Over time, you will have questions about Jesus’ story as well. How can a man die and come back to life? Are all of Jesus’ miracles really possible? What happens to us after we die, if anything? I have all of those questions too, and probably always will. But the bottom line for me is that the story of Jesus has grabbed ahold of me and won’t let me go. It’s the story I want to live in, as best I can, for as long as I can.

~

Each Monday in December I’m sending out thoughts on how to have a “Sabbathy” Advent and Christmas. Join my mailing list to receive those. 

photo credit: cuellar via photopin cc

A Hidden Cause of Helicopter Parenting

A few days ago a friend of mine posted this article from Slate, “Why Millennials Can’t Grow Up: Helicopter parenting has caused my psychotherapy clients to crash land.”

The author is a mental health professional who’s seen a dramatic rise in the number of millenials who end up in her office, unable to cope with their burgeoning adulthood.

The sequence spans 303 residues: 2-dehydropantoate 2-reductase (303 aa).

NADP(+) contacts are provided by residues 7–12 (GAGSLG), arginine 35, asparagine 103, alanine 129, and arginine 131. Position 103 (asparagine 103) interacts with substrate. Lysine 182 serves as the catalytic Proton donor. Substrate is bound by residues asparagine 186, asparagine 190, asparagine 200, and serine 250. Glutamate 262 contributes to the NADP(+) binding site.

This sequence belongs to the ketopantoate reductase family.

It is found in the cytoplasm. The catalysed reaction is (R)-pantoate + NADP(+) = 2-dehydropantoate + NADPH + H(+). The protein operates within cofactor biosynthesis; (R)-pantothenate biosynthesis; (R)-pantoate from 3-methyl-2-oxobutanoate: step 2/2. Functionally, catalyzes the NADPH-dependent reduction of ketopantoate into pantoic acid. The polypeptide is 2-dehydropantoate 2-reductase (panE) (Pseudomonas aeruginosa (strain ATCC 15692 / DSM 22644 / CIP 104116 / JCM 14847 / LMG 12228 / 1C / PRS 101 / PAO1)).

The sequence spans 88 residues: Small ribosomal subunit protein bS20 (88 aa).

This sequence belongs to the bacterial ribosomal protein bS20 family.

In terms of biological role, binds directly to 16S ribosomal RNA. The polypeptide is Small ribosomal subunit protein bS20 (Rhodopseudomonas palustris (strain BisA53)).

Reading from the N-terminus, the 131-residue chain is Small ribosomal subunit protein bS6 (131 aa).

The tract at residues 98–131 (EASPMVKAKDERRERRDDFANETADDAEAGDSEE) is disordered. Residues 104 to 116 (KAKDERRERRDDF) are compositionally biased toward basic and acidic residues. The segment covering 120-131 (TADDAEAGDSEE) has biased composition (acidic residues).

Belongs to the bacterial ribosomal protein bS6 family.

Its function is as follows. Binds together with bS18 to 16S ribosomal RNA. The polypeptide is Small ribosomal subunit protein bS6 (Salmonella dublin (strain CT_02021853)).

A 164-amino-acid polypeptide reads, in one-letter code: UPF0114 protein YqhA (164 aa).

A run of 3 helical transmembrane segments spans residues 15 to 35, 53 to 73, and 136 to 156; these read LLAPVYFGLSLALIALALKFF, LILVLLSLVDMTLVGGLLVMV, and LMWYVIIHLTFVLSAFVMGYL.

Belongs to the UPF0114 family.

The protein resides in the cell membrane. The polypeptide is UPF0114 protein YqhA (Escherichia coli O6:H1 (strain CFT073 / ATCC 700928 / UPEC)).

I’m glad this author addresses the narcissism trope, which I’m so tired of:

It seems as if every article about millennials claims that these kids must all have narcissistic personality disorder. It’s easy to generalize an entire population by its collective Facebook statuses. However, narcissism is not Amy’s problem, or the main problem with millennials.

The big problem is not that they think too highly of themselves. Their bigger challenge is conflict negotiation, and they often are unable to think for themselves. The overinvolvement of helicopter parents prevents children from learning how to grapple with disappointments on their own. If parents are navigating every minor situation for their kids, kids never learn to deal with conflict on their own. Helicopter parenting has caused these kids to crash land.